Seal their dream by securing admission to the six-year integrated B.Tech course in Kalasalingam University
Adityan, Sanjeev Kumar, and Madhimaran, are palpably excited as they discuss living away from home, eating out and managing money-things they’ve never done before. That the animated conversation is carried out through signs and the cochlear implants embedded in the ear are give-aways that they are not your average students.
For the hearing impaired trio from Maharishi Vidya Mandir School for hearing impaired, their engineering dreams are closer to reality with admission Kalasalingam University, Virudhunagar district. The six year integrated B.Tech (Speech and Hearing Impaired Persons) course is open to students after S.S.L.C.
“Getting through Class X was a big challenge for us. But knowing that my son will get to be an engineer like other kids and earn his own income is unbelievable,” says Ravichandran father of Manimaran. “Ten years ago when we admitted him to the school we did not dream this would be possible,” says his wife Pouna.
Tiding over change in syllabus
Only one student from the seven batches that passed out of the school has made it to engineering stream so far, notes Geetha, director of the school. An admission test not withstanding, students had to clear all papers in the first attempt and manage a score above 60 per cent in Mathematics and Science.
“The students worked really hard. It was all the more tough this year with the introduction of Samacheer Kalvi syllabus,” says Josephine, the headmistress.
Hearing impaired students are prescribed the same syllabus as their counterparts in regular schools, but are exempted from the language paper. However, they are highly dependent on adaptive learning materials and visual aids, which were limited this year being the first batch under the new syllabus.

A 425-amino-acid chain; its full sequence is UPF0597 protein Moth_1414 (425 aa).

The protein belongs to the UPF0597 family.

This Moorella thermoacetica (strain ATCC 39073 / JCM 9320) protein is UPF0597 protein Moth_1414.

“It was determination to study together in college that motivated them,” says Shyamala, mother of Sanjeev. But for the commitment of the parents, the students could not have aced the exams, believes Geetha. “I am a working mother and I took a month’s leave before the exams as he needed me to explain things to him,” says Latha, Adityan’s mother.
The parents pooled together resources to conduct scientific experiments, download video clips and make models to explain abstract concepts for the students. “The teachers would give us regular feedback even if we called them late at night,” says Shymala.
But securing admission is just the beginning of a new string of challenges, acknowledge parents.
Riding on the high confidence levels of their wards who are least apprehensive about a new environment, they hope they discover sports and other interests.
From the sheltered environment of the school and with children with disabilities for companions are they anxious about fitting in a mixed crowd. “No,” asserts Manimaran confidently. “I will talk to everyone.” Though their speech is not coherent, it has developed by leaps and bounds, confirm parents. Incompetence in English is a drawback for these children, particularly when it comes to operating the computer.
The course would introduce them to fundamental English says parents. “Our dream is only to make them self-reliant,” says Sanjeev’s grandfather. “They have other options other than vocational training. The three per cent reservation in government jobs may help them land lucrative jobs.”